“Build a bankroll. Treat it as a funny money. Have enough to withstand challenges of fate. Do not spend the winnings. After a while, if the game is good to you, buy yourself something out of the bankroll. A shiny gambler’s watch maybe. A little token of pride. A mark of achievement. You will feel good about yourself, that’s never a bad thing.”
Remember to celebrate your victories– poker should be fun when you’re winning.
Tuco: That’s so. Even a tramp like me, no matter what happens, I know there’s always a brother who won’t refuse me a bowl of soup.
Even “The Ugly” Tuco has someone to turn to when everything goes wrong. Of course it’s important to have someone to lean on when things aren’t going well, but it’s even more important to poker players. The swings of variance can be extremely difficult emotionally, even for the most stoic poker player. I’ve met a lot of people that seemed to get sucked in to the poker world, with little else outside their life besides pot odds and hourly win rate. Poker is a great game, but those who are “inside” the game 24 hours a day have no time to reflect on their play and their game cannot improve. There’s more to life than the best hand holding up.

Tuco: [shouting] Hey, Blond! You know what you are? Just the greatest son-of-a-b-!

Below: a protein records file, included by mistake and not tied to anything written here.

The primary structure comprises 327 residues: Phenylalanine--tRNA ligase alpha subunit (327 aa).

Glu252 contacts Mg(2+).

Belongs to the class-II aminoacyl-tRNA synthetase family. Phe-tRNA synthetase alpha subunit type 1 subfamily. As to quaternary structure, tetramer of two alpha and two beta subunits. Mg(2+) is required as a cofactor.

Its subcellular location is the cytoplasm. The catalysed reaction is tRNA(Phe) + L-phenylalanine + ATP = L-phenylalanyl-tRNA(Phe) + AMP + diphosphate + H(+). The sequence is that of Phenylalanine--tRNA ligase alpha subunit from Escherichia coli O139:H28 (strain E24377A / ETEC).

The last lines of the movie feature Tuco’s exasperated screams addressed to The Man With No Name as Clint rides off into the sunset. The Man With No Name leaves Tuco hanging, literally. The hero breaks his word in order to protect himself and the potential threat of the devious Tuco. This fits with the typical poker advice that “there are no friends at the poker table” and that the only person you should be looking out for is yourself.
But in a final twist, the closing scene shows The Man With No Name return to mercifully shoot Tuco from the noose, freeing him and fulfilling his end of the bargain. The lesson: those who value honesty and compassion will be rewarded more than those who only look out for themselves. One of the reasons The Man With No Name is able to survive all of the movie’s trials is because he adheres to his principles and is able to act with confidence. Many people may disagree, but I think that even at the poker table, a purely selfish approach won’t lead you as far as a more compassionate approach in the long run.